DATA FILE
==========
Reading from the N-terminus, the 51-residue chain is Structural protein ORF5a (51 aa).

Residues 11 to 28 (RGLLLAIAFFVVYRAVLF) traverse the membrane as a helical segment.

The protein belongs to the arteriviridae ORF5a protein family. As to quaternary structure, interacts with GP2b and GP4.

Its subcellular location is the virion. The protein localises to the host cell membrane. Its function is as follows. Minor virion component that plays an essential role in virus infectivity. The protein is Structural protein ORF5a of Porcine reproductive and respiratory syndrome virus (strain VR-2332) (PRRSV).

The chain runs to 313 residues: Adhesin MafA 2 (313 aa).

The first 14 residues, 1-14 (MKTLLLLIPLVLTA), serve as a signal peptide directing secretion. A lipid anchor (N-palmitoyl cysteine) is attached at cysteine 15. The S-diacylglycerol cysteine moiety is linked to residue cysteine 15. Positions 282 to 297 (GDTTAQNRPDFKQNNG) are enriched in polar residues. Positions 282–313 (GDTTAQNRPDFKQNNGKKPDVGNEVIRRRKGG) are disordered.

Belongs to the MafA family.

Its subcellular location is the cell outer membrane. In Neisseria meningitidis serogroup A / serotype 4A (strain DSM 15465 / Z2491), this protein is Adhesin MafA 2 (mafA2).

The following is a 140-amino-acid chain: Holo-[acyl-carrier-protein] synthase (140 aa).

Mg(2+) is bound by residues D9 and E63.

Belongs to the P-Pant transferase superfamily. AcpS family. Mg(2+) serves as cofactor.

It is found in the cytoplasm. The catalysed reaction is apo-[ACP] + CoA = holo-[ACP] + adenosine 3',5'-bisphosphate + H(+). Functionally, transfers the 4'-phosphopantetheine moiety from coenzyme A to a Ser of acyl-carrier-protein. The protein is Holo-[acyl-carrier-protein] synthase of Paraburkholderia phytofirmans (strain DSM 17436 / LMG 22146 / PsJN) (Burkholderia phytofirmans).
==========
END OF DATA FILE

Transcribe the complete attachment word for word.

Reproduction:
Reading from the N-terminus, the 51-residue chain is Structural protein ORF5a (51 aa).

Residues 11 to 28 (RGLLLAIAFFVVYRAVLF) traverse the membrane as a helical segment.

The protein belongs to the arteriviridae ORF5a protein family. As to quaternary structure, interacts with GP2b and GP4.

Its subcellular location is the virion. The protein localises to the host cell membrane. Its function is as follows. Minor virion component that plays an essential role in virus infectivity. The protein is Structural protein ORF5a of Porcine reproductive and respiratory syndrome virus (strain VR-2332) (PRRSV).

The chain runs to 313 residues: Adhesin MafA 2 (313 aa).

The first 14 residues, 1-14 (MKTLLLLIPLVLTA), serve as a signal peptide directing secretion. A lipid anchor (N-palmitoyl cysteine) is attached at cysteine 15. The S-diacylglycerol cysteine moiety is linked to residue cysteine 15. Positions 282 to 297 (GDTTAQNRPDFKQNNG) are enriched in polar residues. Positions 282–313 (GDTTAQNRPDFKQNNGKKPDVGNEVIRRRKGG) are disordered.

Belongs to the MafA family.

Its subcellular location is the cell outer membrane. In Neisseria meningitidis serogroup A / serotype 4A (strain DSM 15465 / Z2491), this protein is Adhesin MafA 2 (mafA2).

The following is a 140-amino-acid chain: Holo-[acyl-carrier-protein] synthase (140 aa).

Mg(2+) is bound by residues D9 and E63.

Belongs to the P-Pant transferase superfamily. AcpS family. Mg(2+) serves as cofactor.

It is found in the cytoplasm. The catalysed reaction is apo-[ACP] + CoA = holo-[ACP] + adenosine 3',5'-bisphosphate + H(+). Functionally, transfers the 4'-phosphopantetheine moiety from coenzyme A to a Ser of acyl-carrier-protein. The protein is Holo-[acyl-carrier-protein] synthase of Paraburkholderia phytofirmans (strain DSM 17436 / LMG 22146 / PsJN) (Burkholderia phytofirmans).